Unfortunately, I did notice some some slight slowdown on the XBox 360, and the FPS counter usually returned somewhere between 30 and 50 FPS.  I turned off the rendering of the two adjacent rooms, and it went back up to 60 FPS.  This is one reason I don’t like developing on a super powerful computer, because problems like this don’t arise until it’s deployed on a less powerful system like the XBox 360.  After going through my model rendering code, I was able to track down the slowness to the rendering of the “blocks” which make up the game map.  I modified the code so that it renders a block for each map cell, which is the worst case scenario (15 rows * 26 columns = 390 cell blocks).  This significantly lowered the frame rate on the XBox360 to anywhere from 7 FPS to 20 FPS.  The blocks are just six sided cubes with a texture, so the meshes are not complex


After doing multiple web searches, I was able to find one thread that discusses this problem.  This led me to the Instanced Model example code from Microsoft, which is able to display thousands of models at a time with frame rate not dropping below 60 FPS, even on the XBox 360.  I knew there had to be a way to do this, since the graphics processor is capable of rendering thousands of polygons at a time.  From my previous projects in OpenGL, I learned that this is handled by creating a “display list” in OpenGL, so I figured there had to be an equivalent in XNA.

I didn’t have a chance to modify my code according to the example, since my vacation is over and I have limited time to work on game programming.  Hopefully, I’ll have a chance over the weekend to get this working correctly.  Also, I still have the level 2 and 3 armor sets to add to the game.

3D Text

January 6, 2013


Today, I worked on getting the damage numbers to display correctly over each enemy’s head.  As I was working on this, it became apparent that my coordinate system was backwards.  I had noticed this before when I was trying to get the player to move, so I just flipped the sign of the X coordinate of the player.  This was happening because the example I had looked at placed the camera view at a negative Z coordinate.  After reading up more on the XNA 3D coordinate system at Toymaker by Keith Ditchburn, I learned that the positive Z coordinate comes “out” of the screen and the negative Z coordinate goes “into” the screen.  Therefore, my camera should have had a positive Z position value.  I changed this, but now I was seeing the backside of all of my models.  This was because the modification to the SkinnedModelProcessor I made rotated the model by 90 degrees on the X-axis and 180 degrees on the Z-axis.  Removing the Z-axis rotation makes the model face forward, but it is up-side-down.  I had this problem before, which I tried to fix by using a reflection transformation on the Y-plane.  This caused all of the normals to be flipped, which didn’t appear correctly.  After some more trial and error, I found that rotating my model in the processor by -90 degrees (which is the same as 270 degrees) will rotate the model in the correct position.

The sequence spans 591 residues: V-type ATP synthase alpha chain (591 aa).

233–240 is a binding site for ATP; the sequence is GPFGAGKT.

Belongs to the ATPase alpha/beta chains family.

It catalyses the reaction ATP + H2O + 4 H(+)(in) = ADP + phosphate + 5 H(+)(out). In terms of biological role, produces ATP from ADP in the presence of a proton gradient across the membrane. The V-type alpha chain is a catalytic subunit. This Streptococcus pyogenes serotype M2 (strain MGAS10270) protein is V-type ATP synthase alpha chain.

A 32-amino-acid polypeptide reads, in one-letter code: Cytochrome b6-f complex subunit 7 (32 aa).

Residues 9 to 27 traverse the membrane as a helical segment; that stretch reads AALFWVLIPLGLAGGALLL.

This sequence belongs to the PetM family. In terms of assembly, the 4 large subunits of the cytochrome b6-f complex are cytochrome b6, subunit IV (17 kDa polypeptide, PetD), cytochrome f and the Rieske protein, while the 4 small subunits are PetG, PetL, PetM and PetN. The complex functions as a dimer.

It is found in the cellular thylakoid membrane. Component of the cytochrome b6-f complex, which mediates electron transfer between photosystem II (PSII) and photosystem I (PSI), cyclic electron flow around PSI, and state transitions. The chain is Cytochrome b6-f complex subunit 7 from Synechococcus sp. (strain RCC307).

After fixing the model display, I updated the enemy and player objects to return a Vector3 in a method that returns the position in world coordinates.  This will eliminate the need to do the pixel to world conversion in my GameScreen3D class.  Unfortunately, this pushes it to the “model” classes, which isn’t great either and ideally I would like to convert everything to world coordinates.  However, updating all of the collision detection code will take some time, especially since the XNA Rectangle object doesn’t support floats.

Later, I found another good article by Shawn Hargreaves which explains how to draw text in the 3D world.  The examples were fairly easy to follow, and after some effort I was able to display text values on the screen.  With a little more effort, I was able to get text to follow an enemy on the screen.  His article also describes to to make a billboard, which will display the text facing forward regardless of camera orientation.  I may look into doing that later, along with the sprite optimization suggestions in the article.  However, since the game is happily running at 60 fps I will look into optimizing that later.


Finally, I worked on modeling the third armor set and second enemy.  I just have the models completed thus far, so I will need to go back and find and apply appropriate textures before adding them to my game.